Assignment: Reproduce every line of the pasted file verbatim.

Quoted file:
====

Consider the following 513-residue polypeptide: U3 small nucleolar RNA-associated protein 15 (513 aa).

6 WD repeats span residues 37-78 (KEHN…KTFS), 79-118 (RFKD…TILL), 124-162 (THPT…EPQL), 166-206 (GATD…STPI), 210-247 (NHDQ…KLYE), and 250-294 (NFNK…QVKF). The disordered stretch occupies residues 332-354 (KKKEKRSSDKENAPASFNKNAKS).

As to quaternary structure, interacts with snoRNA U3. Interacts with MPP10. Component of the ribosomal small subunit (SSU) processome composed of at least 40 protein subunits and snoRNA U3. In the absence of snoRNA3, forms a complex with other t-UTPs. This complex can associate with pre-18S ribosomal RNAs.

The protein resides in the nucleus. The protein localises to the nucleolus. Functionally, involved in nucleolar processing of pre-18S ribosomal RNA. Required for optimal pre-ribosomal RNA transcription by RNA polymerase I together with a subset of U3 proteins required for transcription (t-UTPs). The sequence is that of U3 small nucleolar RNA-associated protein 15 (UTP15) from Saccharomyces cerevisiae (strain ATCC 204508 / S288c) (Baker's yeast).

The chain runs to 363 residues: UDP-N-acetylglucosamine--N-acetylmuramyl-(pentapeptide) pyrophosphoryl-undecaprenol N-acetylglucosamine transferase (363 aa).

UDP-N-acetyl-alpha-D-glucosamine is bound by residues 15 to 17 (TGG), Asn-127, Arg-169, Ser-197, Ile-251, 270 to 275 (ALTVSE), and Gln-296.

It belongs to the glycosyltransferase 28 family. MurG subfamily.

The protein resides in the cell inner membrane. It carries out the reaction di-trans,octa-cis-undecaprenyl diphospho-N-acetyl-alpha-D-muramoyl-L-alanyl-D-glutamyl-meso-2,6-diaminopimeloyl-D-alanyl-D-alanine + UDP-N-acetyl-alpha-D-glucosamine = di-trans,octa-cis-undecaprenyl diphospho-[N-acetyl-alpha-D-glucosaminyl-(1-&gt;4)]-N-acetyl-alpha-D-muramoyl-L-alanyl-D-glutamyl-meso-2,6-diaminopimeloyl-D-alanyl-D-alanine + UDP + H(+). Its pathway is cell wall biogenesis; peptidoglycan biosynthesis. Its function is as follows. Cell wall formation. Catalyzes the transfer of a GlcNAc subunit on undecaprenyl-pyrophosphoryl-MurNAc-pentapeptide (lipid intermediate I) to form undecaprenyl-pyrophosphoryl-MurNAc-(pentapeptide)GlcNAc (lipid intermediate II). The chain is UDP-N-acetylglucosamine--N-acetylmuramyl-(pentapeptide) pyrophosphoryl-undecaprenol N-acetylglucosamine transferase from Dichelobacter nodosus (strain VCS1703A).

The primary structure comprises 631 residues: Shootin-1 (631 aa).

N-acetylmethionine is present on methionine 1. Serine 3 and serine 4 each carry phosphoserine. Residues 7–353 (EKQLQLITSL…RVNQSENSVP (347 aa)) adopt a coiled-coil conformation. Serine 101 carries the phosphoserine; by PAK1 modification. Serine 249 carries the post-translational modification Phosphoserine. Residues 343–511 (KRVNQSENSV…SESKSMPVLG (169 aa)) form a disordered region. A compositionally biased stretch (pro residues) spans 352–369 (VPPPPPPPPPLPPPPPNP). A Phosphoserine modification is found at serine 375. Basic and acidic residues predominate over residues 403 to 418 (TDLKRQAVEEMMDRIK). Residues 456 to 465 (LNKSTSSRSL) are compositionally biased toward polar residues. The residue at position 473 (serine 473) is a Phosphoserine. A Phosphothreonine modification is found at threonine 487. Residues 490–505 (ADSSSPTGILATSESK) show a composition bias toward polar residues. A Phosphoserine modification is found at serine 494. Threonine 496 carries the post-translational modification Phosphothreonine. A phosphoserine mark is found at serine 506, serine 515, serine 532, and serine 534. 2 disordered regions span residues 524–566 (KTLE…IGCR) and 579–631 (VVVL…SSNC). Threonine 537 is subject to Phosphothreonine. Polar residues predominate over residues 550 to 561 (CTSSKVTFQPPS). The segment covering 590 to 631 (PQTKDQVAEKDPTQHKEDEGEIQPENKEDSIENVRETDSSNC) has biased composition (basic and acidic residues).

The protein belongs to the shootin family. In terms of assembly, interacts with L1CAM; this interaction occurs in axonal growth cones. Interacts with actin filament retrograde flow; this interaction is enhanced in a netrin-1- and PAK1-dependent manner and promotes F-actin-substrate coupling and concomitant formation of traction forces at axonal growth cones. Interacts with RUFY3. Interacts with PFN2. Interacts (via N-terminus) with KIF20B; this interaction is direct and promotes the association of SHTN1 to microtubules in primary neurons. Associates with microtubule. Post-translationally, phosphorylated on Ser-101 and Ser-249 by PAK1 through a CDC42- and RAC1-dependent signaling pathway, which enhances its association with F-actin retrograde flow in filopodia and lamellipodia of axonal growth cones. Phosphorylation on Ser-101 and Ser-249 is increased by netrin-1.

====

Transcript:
Consider the following 513-residue polypeptide: U3 small nucleolar RNA-associated protein 15 (513 aa).

6 WD repeats span residues 37-78 (KEHN…KTFS), 79-118 (RFKD…TILL), 124-162 (THPT…EPQL), 166-206 (GATD…STPI), 210-247 (NHDQ…KLYE), and 250-294 (NFNK…QVKF). The disordered stretch occupies residues 332-354 (KKKEKRSSDKENAPASFNKNAKS).

As to quaternary structure, interacts with snoRNA U3. Interacts with MPP10. Component of the ribosomal small subunit (SSU) processome composed of at least 40 protein subunits and snoRNA U3. In the absence of snoRNA3, forms a complex with other t-UTPs. This complex can associate with pre-18S ribosomal RNAs.

The protein resides in the nucleus. The protein localises to the nucleolus. Functionally, involved in nucleolar processing of pre-18S ribosomal RNA. Required for optimal pre-ribosomal RNA transcription by RNA polymerase I together with a subset of U3 proteins required for transcription (t-UTPs). The sequence is that of U3 small nucleolar RNA-associated protein 15 (UTP15) from Saccharomyces cerevisiae (strain ATCC 204508 / S288c) (Baker's yeast).

The chain runs to 363 residues: UDP-N-acetylglucosamine--N-acetylmuramyl-(pentapeptide) pyrophosphoryl-undecaprenol N-acetylglucosamine transferase (363 aa).

UDP-N-acetyl-alpha-D-glucosamine is bound by residues 15 to 17 (TGG), Asn-127, Arg-169, Ser-197, Ile-251, 270 to 275 (ALTVSE), and Gln-296.

It belongs to the glycosyltransferase 28 family. MurG subfamily.

The protein resides in the cell inner membrane. It carries out the reaction di-trans,octa-cis-undecaprenyl diphospho-N-acetyl-alpha-D-muramoyl-L-alanyl-D-glutamyl-meso-2,6-diaminopimeloyl-D-alanyl-D-alanine + UDP-N-acetyl-alpha-D-glucosamine = di-trans,octa-cis-undecaprenyl diphospho-[N-acetyl-alpha-D-glucosaminyl-(1-&gt;4)]-N-acetyl-alpha-D-muramoyl-L-alanyl-D-glutamyl-meso-2,6-diaminopimeloyl-D-alanyl-D-alanine + UDP + H(+). Its pathway is cell wall biogenesis; peptidoglycan biosynthesis. Its function is as follows. Cell wall formation. Catalyzes the transfer of a GlcNAc subunit on undecaprenyl-pyrophosphoryl-MurNAc-pentapeptide (lipid intermediate I) to form undecaprenyl-pyrophosphoryl-MurNAc-(pentapeptide)GlcNAc (lipid intermediate II). The chain is UDP-N-acetylglucosamine--N-acetylmuramyl-(pentapeptide) pyrophosphoryl-undecaprenol N-acetylglucosamine transferase from Dichelobacter nodosus (strain VCS1703A).

The primary structure comprises 631 residues: Shootin-1 (631 aa).

N-acetylmethionine is present on methionine 1. Serine 3 and serine 4 each carry phosphoserine. Residues 7–353 (EKQLQLITSL…RVNQSENSVP (347 aa)) adopt a coiled-coil conformation. Serine 101 carries the phosphoserine; by PAK1 modification. Serine 249 carries the post-translational modification Phosphoserine. Residues 343–511 (KRVNQSENSV…SESKSMPVLG (169 aa)) form a disordered region. A compositionally biased stretch (pro residues) spans 352–369 (VPPPPPPPPPLPPPPPNP). A Phosphoserine modification is found at serine 375. Basic and acidic residues predominate over residues 403 to 418 (TDLKRQAVEEMMDRIK). Residues 456 to 465 (LNKSTSSRSL) are compositionally biased toward polar residues. The residue at position 473 (serine 473) is a Phosphoserine. A Phosphothreonine modification is found at threonine 487. Residues 490–505 (ADSSSPTGILATSESK) show a composition bias toward polar residues. A Phosphoserine modification is found at serine 494. Threonine 496 carries the post-translational modification Phosphothreonine. A phosphoserine mark is found at serine 506, serine 515, serine 532, and serine 534. 2 disordered regions span residues 524–566 (KTLE…IGCR) and 579–631 (VVVL…SSNC). Threonine 537 is subject to Phosphothreonine. Polar residues predominate over residues 550 to 561 (CTSSKVTFQPPS). The segment covering 590 to 631 (PQTKDQVAEKDPTQHKEDEGEIQPENKEDSIENVRETDSSNC) has biased composition (basic and acidic residues).

The protein belongs to the shootin family. In terms of assembly, interacts with L1CAM; this interaction occurs in axonal growth cones. Interacts with actin filament retrograde flow; this interaction is enhanced in a netrin-1- and PAK1-dependent manner and promotes F-actin-substrate coupling and concomitant formation of traction forces at axonal growth cones. Interacts with RUFY3. Interacts with PFN2. Interacts (via N-terminus) with KIF20B; this interaction is direct and promotes the association of SHTN1 to microtubules in primary neurons. Associates with microtubule. Post-translationally, phosphorylated on Ser-101 and Ser-249 by PAK1 through a CDC42- and RAC1-dependent signaling pathway, which enhances its association with F-actin retrograde flow in filopodia and lamellipodia of axonal growth cones. Phosphorylation on Ser-101 and Ser-249 is increased by netrin-1.